House the 8 chicks where you can until the others show they will sleep in that coop without harming the pullet. To me in the run would be a good place so they can get to know each other. Once the pullet is mingling with the adults, move the chicks into the coop in whatever pen you have. After a couple of weeks in there I'd open their pen when I could be around to observe and see what happens. I would not expect any problems. The chicks will form their own sub-flock and avoid the older chickens during the day. The chicks will probably not sleep near the adults but hopefully will find a place inside the coop to sleep. It may be on the floor, that is not a problem. When I'm integrating younger chickens I don't care where they sleep as long as it is predator safe and is not in my nests.

When they mature you will have one big happy flock. Until then, as long as no one gets hurt I'm very happy.
 

DawnGilm

Hatching
Oct 2, 2021
6
6
9
So... When we moved the tractor this evening, we decided to pop the 14 week old pullet in with the older chickens and observe. They had lots of fresh grass and clover, food & water.
As expected, they pestered her a bit. I sat there with the hose for about an hour. I used it when they all ganged up on her and cornered her once. After that, there was one hen that would chase her around and bully her. She got sprayed a few times when she was being overly aggressive. The rooster came over to her once, pawed the ground a bit, and then started pecking at her (more than just a couple of times), so he got sprayed. Before the big chickens headed for the roost, the rooster was getting between her and the hen that was bullying her. They've all bedded down for the night. The little one wasn't up on the roost with the older ones yet - we may need to install a secondary roost in a corner for her, if they don't let her up there with them soon.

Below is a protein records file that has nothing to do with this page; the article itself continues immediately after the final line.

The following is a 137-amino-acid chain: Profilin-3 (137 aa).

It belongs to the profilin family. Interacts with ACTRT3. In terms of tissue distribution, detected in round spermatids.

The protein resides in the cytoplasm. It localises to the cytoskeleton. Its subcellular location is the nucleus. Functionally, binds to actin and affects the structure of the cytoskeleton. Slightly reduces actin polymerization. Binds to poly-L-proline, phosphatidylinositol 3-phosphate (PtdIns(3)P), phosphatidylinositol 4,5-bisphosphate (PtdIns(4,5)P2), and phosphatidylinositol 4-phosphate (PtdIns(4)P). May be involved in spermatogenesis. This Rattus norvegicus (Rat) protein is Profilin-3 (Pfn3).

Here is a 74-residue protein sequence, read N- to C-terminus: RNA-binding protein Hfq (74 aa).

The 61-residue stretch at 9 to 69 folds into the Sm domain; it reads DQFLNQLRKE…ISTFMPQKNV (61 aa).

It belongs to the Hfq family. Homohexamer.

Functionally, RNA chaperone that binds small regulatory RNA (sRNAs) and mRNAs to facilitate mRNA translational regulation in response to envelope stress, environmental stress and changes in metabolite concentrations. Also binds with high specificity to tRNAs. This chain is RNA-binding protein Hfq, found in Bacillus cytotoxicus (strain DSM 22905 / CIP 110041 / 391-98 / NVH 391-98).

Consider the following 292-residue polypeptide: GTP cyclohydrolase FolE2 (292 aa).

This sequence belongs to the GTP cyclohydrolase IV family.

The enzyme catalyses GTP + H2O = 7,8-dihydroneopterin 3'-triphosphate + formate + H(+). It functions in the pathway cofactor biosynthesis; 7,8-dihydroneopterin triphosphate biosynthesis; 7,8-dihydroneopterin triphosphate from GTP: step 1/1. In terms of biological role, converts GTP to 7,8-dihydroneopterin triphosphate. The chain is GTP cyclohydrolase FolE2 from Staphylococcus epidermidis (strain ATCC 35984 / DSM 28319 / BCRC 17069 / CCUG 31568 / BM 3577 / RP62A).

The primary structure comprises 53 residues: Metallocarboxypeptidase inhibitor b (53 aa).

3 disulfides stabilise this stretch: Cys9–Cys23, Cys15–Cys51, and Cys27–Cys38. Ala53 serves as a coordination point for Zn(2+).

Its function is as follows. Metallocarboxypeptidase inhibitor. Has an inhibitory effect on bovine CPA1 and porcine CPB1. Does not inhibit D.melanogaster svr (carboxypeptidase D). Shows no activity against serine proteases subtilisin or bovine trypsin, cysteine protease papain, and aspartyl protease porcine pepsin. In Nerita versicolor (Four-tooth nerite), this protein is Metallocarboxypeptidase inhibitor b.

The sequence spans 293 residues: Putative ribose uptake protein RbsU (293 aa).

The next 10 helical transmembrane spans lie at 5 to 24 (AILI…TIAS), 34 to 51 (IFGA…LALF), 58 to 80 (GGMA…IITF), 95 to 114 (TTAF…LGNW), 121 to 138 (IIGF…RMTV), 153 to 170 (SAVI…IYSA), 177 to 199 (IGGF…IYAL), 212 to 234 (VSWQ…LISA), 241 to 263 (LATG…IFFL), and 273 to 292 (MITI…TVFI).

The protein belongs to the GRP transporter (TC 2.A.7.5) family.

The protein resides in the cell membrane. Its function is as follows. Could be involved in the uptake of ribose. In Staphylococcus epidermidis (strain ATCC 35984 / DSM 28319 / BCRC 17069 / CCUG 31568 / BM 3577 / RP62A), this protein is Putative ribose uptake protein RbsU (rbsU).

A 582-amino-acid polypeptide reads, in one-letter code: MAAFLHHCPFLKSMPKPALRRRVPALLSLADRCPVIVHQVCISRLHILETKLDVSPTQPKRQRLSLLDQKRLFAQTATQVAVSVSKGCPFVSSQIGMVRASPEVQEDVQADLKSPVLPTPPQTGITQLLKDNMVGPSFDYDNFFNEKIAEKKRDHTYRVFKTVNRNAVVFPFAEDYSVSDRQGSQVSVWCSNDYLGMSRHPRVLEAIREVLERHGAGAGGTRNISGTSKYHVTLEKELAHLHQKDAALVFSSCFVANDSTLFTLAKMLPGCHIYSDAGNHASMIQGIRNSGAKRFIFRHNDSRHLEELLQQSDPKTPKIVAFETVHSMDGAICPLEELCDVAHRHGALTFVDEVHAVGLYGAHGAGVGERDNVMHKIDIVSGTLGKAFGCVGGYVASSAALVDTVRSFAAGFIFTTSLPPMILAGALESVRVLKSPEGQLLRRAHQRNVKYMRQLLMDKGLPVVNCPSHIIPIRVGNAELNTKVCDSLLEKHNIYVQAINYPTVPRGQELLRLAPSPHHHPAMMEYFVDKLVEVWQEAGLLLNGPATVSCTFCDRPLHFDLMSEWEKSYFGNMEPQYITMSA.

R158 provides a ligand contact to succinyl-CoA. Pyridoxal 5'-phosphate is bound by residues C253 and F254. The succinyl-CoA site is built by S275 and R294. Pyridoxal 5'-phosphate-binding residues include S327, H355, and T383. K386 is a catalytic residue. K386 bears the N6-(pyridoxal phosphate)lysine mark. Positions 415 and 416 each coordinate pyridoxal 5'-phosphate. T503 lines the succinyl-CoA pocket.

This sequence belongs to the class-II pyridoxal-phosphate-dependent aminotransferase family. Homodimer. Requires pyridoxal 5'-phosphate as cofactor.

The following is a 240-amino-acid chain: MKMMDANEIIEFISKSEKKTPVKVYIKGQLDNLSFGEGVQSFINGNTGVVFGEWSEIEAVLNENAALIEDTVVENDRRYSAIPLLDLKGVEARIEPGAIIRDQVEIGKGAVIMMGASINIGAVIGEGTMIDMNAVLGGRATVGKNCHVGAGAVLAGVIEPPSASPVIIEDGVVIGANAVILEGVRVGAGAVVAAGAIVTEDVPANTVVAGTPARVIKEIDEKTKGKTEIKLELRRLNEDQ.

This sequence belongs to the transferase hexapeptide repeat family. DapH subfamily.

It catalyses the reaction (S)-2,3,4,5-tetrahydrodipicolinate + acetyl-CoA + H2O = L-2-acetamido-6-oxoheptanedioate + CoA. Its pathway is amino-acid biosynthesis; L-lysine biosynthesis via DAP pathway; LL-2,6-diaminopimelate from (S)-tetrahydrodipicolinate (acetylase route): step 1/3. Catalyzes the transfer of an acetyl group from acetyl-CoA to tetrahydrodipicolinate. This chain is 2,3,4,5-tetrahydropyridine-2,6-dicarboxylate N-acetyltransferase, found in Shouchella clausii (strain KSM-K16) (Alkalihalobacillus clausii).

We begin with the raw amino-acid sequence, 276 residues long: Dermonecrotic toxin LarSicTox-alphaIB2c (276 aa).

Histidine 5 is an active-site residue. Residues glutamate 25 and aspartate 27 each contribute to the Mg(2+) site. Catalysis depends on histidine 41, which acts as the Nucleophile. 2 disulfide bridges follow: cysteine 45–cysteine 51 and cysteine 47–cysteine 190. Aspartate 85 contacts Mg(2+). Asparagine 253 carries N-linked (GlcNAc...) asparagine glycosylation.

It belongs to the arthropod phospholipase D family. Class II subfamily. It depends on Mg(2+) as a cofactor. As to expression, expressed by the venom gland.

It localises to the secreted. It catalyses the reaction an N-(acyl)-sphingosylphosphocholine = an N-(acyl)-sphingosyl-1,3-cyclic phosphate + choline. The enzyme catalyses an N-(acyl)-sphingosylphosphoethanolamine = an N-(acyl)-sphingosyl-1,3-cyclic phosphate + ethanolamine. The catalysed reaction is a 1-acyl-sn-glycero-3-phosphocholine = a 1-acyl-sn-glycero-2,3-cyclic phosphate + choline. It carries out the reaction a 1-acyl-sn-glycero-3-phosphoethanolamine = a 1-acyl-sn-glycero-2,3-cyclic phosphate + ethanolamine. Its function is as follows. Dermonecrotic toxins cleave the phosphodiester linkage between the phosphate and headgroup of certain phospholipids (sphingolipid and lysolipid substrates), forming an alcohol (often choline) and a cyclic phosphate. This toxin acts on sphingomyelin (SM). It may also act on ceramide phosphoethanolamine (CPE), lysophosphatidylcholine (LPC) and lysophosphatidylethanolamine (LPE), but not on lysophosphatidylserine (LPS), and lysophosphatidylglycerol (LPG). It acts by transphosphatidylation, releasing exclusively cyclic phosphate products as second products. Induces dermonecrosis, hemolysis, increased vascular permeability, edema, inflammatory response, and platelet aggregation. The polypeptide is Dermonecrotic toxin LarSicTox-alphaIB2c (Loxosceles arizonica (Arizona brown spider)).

As far as temperatures, we are located in Central Virginia - in the woods - not too close to the mountains. It was 75F here today, the low tonight will be in the upper 60's - the 10-day forecast is similar. We don't tend to get REALLY cold here until January. Snow - we usually see a few inches two or three times a year - usually in March - and it typically lasts about 3 days before it melts off. I think in the 11 years we've lived here, we've had more than six inches less than 5 times. Our wintertime temps are usually 30's-40's. Rarely dips into the teens, and I don't think I've ever seen single digits. (We moved here from Northern Michigan, where it was a very different story.)

The chicken tractor is 4'x8' - so 32 sq ft - with five birds in there, they have ~6.5 sq ft/ bird - only 4' of roost - so they may or may not let her up there with them. No way to get the tractor inside the coop. The dog kennels are not huge - they would be fine for 2-3 babies - at the age the babies are now - but as they grew they would quickly be overcrowded - they are for smallish dogs - I would guess they are probably 1.5'x2' -

We'll see how it goes in the morning. My daughter and her two little guys are camping in my yard this weekend - and the chickens got moved right next to their tent - so they know if they hear a crazy ruckus in the morning to check and make sure everything is okay. I work from home, and the window of my office opens out over the side yard that we moved the chickens to today, so if I leave that window open in the morning, I'll be able to hear if there is a meltdown and intervene within just a few minutes...
 

New posts New threads Active threads

Top Bottom